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91-year-old retirement home resident starts tap troupe

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Posted at 5:56 AM, May 26, 2022
and last updated 2022-05-26 08:53:56-04

NASHVILLE, Tenn. (WTVF) — During the pandemic, a 91-year-old retirement home resident dusted off her tap shoes and started a tap class at The Heritage atBrentwood in Nashville, Tennessee.

"I've been dancing on and off probably all my life. It seems like it anyway," said The Heritage Tappers founder and director Tonie DeTorre.

She tried out for the Rockettes in New York as a young woman but was denied due to her short stature, so she went home and started teaching tap. She continued teaching in various cities her family moved to well past when her children were grown.

Decades later, she and her husband moved to The Heritage at Brentwood retirement home during the pandemic. She was looking for a tap dancing group with no luck.

"So my dancing gave up until I met Kathy [Hancock]. And Kathy said to me, ‘Do you know what we should do? Something about this tap group.’ I said, ‘Oh, Kathy, I used to teach.’ I should never have said that! That was the mistake! So here we are," explained DeTorre.

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The Heritage Tappers Founder and Director Tonie DeTorre

Together DeTorre and her friend Kathy Hancock, who also grew up tap dancing, put out a call to other residents and formed a tap dancing troupe.

"My group is fantastic. There's a few of them that have been cheerleaders," explained DeTorre. "[But one woman] she's had a stroke. She is good. Not perfect, but good. And she can really, really dance."

Hancock, who helps DeTorre teach the women, said, "I do what Tonie tells me. Give a little extra help to somebody when she's teaching. But she's the brains behind the operation."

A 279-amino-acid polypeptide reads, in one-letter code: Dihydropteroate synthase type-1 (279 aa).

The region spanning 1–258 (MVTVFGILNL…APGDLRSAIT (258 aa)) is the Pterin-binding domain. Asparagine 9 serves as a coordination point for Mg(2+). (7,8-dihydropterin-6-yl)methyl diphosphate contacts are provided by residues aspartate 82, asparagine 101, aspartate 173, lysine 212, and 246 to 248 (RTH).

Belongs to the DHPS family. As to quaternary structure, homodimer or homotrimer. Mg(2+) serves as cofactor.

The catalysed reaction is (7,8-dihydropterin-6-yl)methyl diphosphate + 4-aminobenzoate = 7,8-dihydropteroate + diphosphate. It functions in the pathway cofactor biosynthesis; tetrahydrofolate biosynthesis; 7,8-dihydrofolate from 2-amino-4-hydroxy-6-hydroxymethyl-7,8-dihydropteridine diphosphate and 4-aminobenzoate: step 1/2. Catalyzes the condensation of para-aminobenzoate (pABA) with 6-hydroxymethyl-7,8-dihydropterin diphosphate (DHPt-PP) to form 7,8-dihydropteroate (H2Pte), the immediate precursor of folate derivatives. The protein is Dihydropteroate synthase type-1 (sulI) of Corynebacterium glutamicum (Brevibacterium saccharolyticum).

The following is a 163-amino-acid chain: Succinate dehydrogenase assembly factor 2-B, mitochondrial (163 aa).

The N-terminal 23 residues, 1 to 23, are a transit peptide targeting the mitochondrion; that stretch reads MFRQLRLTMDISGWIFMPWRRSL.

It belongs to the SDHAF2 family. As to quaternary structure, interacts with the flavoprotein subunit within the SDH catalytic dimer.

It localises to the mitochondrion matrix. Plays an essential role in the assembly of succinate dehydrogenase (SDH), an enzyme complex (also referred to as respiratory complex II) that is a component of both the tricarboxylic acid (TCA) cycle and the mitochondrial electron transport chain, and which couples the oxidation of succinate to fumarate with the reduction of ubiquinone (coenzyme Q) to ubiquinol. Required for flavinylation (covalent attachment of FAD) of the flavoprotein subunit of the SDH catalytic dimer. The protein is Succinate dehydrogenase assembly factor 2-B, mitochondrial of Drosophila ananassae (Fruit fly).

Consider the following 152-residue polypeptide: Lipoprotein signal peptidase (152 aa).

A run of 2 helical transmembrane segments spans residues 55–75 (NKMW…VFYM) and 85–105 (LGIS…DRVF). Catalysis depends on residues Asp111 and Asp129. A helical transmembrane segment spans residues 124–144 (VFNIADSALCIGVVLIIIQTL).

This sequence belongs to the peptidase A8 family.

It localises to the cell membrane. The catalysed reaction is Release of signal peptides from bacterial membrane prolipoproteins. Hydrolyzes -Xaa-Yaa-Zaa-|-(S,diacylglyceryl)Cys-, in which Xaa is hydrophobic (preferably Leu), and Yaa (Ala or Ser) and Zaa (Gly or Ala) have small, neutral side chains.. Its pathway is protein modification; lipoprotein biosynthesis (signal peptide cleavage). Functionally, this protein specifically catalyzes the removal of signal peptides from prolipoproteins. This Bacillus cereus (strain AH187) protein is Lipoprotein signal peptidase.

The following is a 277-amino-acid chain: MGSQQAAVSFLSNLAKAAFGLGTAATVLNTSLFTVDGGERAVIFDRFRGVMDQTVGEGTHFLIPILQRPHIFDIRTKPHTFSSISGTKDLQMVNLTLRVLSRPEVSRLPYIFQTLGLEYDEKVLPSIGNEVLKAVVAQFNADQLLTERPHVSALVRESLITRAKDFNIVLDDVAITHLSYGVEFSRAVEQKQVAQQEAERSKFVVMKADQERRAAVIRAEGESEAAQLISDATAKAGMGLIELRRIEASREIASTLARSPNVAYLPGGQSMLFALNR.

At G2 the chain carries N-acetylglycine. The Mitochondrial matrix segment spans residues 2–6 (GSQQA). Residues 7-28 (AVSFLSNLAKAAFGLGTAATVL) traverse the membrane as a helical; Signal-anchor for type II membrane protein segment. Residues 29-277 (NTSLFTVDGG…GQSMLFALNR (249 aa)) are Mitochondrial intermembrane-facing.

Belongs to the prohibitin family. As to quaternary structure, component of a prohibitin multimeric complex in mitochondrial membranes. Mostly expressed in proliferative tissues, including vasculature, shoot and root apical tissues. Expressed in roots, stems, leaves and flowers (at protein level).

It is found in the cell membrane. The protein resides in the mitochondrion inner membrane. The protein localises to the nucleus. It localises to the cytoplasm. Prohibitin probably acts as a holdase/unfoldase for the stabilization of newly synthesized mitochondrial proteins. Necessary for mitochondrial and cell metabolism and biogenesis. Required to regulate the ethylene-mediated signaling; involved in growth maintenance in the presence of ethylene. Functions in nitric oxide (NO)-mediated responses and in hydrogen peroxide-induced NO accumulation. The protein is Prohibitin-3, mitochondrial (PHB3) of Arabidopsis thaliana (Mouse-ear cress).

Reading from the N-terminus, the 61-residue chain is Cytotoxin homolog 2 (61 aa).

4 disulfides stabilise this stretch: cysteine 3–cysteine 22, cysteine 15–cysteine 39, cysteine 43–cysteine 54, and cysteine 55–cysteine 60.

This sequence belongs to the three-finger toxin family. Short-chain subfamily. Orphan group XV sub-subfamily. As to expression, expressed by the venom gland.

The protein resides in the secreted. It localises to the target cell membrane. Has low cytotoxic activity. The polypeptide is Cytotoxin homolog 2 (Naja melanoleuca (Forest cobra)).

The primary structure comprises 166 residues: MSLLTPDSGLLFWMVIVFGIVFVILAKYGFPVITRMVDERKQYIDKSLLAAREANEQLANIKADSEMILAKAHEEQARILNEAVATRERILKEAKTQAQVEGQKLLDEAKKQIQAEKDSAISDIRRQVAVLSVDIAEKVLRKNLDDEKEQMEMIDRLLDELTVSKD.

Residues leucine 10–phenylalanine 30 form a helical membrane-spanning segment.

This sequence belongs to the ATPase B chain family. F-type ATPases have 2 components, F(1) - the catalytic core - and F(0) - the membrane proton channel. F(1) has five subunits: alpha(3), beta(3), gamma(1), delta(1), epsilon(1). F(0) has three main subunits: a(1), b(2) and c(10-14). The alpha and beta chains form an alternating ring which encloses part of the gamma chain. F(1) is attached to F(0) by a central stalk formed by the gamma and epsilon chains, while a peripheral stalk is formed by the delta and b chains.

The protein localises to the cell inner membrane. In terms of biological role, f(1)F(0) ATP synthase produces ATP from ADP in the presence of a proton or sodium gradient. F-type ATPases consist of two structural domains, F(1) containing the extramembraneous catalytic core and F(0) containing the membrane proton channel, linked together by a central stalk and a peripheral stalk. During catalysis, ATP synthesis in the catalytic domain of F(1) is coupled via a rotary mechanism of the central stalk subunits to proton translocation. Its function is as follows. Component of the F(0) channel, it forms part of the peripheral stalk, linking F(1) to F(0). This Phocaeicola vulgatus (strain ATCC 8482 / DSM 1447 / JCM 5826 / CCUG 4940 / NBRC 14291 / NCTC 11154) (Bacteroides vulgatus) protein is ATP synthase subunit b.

The group started with just five or six women at the end of 2021 but in the spring had a consistent eight dancers.

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The Heritage at Brentwood did not have a tap class when Tonie DeTorre moved in so with the help of a friend she made at the retirement home they recruited other women, some with no tap experience, to join their class.

For DeTorre, whose husband's health is declining, she said the tap class has filled a void she really needed.

"The tap has been a godsend to me," DeTorre said tearfully. "I will continue until I can't do it anymore."

Hancock said beyond friendships built, she has seen the women's coordination improve through the class.

"The mind telling the limbs what to do, the balance has improved greatly. So that's kind of nice to see," explained Hancock. "I think they're all very proud and they should be. They've really worked hard. It's not easy to start this at this stage of life. Some of them had no clue about one step following the other but they do now."

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The Heritage Tappers Co-Director Kathy Hancock

"I think these girls that are here are just like me, we're gonna stick it up as long as we can. And, they're good. I thoroughly enjoy it," DeTorre explained.

The group is set to perform during the "Amateur Hour" at The Heritage in October and will continue to practice every Monday for their "Singin' in the Rain" performance—a dance DeTorre performed years earlier.

"We had the raincoats. We had the umbrellas. We had boots. So we talked here [with the Heritage Tappers] and they said, 'Well, what did you wear under the coat?' I said, 'We wore bikinis and we danced.' And they said, ‘No!’ So we said, ‘That's enough. No, none of that.’ So we're going to go with the slacks!"

To keep up with The Heritage Tappers' progress, follow their progress on Facebook.

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The Heritage Tappers Director 91-year-old Tonie DeTorre choreographs the songs and teaches them to the residents in their class.